Thursday with Mitch: best-selling author returns to Brandeis

Mitch Albom '79 in a jacket seated at a table, hands a book to a smiling woman with long hair.Photo/Mike Lovett

Mitch Albom signs books for fans at Brandeis.

Descriptive transcript.

There were moments, said best-selling author Mitch Albom '79 in a talk he gave on campus on Jan. 16, that forever changed his life.

The first happened during his first year at Brandeis when he signed up for a sociology class with professor Morrie Schwartz. There were only nine students in the classroom when he arrived and "being a typical freshman," Albom said, he thought  "I can't take this class because if I cut the class, he'll know I'm not here."

But as he was trying to slink out of the classroom, Schwartz took attendance and called Albom's name. Schwartz asked Albom if he preferred Mitch or Mitchell, then told him, "I hope one day you'll think of me as your friend."

The friendship, which lasted throughout Albom's Brandeis years and reblossomed when Schwartz was diagnosed with ALS, became the basis for Albom's 1997 book, "Tuesdays with Morrie," which has sold more than 14 million copies worldwide.

The book "never would have happened if Brandeis wasn't the kind of school where you could have the relationship Morrie and I had," Albom said. Brandeis "obviously had a profound effect on my life."

Albom came to Brandeis on January 16 night to raise money for Good Shepherd Community Care, a hospice where Schwartz stayed before his death.

The second moment that Albom said changed his life happened shortly after the devastating earthquake that struck Haiti 10 years ago.

There to help an orphanage supported by a pastor in his hometown of Detroit, Albom found "buildings, entire streets just collapsed, turned inward, as if they had been grounded through a blender," he said in his talk. "People covered in white dust [walked] through the streets, missing arms, missing legs, scrounging for any little water that might come from a dirty puddle."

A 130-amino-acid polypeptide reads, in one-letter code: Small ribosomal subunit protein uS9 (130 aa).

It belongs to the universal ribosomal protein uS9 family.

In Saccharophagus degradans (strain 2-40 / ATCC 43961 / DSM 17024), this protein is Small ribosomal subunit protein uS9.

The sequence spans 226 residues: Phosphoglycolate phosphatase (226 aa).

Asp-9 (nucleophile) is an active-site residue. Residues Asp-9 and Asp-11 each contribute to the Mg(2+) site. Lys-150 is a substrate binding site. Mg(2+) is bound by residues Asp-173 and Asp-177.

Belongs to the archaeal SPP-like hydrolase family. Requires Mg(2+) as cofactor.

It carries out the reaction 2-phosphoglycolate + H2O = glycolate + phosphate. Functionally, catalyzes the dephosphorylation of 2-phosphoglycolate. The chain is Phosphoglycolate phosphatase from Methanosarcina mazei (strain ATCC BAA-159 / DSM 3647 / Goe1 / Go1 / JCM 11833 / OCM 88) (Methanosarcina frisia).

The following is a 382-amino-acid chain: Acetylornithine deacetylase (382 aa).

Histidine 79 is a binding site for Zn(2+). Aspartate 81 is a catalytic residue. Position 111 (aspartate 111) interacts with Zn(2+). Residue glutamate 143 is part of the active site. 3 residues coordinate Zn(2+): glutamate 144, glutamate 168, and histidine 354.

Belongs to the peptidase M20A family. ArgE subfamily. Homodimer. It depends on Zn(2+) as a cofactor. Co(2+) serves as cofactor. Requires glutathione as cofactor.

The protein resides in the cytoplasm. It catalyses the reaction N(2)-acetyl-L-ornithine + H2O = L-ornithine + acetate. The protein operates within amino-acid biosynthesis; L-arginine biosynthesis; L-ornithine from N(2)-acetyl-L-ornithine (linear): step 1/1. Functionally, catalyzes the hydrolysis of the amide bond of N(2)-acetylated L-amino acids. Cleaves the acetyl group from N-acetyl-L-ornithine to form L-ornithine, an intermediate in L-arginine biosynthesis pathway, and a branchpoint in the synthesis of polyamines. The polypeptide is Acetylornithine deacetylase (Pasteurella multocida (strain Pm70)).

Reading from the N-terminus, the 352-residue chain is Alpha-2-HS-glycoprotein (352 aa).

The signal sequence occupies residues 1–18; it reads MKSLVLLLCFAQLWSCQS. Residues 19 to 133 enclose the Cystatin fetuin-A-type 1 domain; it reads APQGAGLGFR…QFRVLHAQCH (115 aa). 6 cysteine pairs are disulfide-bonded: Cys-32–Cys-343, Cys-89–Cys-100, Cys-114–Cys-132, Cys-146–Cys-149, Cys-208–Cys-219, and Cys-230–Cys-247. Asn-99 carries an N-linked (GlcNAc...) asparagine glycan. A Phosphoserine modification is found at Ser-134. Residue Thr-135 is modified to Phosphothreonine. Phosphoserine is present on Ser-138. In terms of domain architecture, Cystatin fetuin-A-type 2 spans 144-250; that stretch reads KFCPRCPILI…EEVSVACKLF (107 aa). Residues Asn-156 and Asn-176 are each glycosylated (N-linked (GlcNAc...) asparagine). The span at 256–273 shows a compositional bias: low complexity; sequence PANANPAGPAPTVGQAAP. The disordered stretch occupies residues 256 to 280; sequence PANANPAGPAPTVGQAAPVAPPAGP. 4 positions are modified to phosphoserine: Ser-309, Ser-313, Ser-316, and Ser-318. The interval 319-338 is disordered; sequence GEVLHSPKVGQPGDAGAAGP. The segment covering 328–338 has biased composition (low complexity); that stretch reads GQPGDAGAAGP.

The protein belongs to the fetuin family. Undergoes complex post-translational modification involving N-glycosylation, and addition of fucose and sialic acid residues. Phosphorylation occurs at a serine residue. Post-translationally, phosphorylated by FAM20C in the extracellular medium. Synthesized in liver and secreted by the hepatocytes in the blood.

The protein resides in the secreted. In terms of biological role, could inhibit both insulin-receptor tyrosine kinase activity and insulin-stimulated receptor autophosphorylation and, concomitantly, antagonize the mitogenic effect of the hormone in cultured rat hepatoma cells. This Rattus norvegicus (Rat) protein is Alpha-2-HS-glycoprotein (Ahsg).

Suddenly, a little girl and boy grasped his hands and led him to an orphanage in Port Au Prince now called the Have Faith Haiti Orphanage. For the last decade, Albom has helped rebuild and raise money for the charity.

It was at Have Faith that Albom met Chika Jeune, the little girl who would become the basis for his most recent memoir, "Finding Chika."

In 2015, Chika was diagnosed with a rare pediatric brain tumor. Albom and his wife, Janine, spent two years caring for her and trying to find a cure until she died at age 7. Along the way, they became a family.

Like "Tuesdays with Morrie," "Finding Chika" is about what Albom learned from someone in the last stages of life.Chika taught Albom, a "sense of wonder," he said. "She existed way down low where the caterpillars and the worms and the rocks and the pebbles all were," Albom said. "Every bit of it fascinated her."

Albom said Chika also taught him about marriage. He and his wife married late and never had children. "I worried about having kids," Albom said. "Would I be a good father? Would there be enough time? For I selfishly worried how it might affect my career, and even more selfishly, I worried about what it would do to my relationship with my wife."

Instead, Albom said, Chika "taught me not only when a child comes into your life do you not lose your spouse, but you discover this whole other side of them. This rich, loving, nurturing side. My wife Janine seemed to have been waiting her entire life to take care of Chika. And seeing them together, sitting together, watching a movie together, singing together, then pulling the door closed on the bathroom on me and saying, 'Privacy please, no boys' ... Well, it made me realize how foolish I had been when I was younger. And how lucky I was to be experiencing moments like these."

Chika would have been 10 on January 9.

"She is now and forever going to be an empty chair at my table," Albom said.


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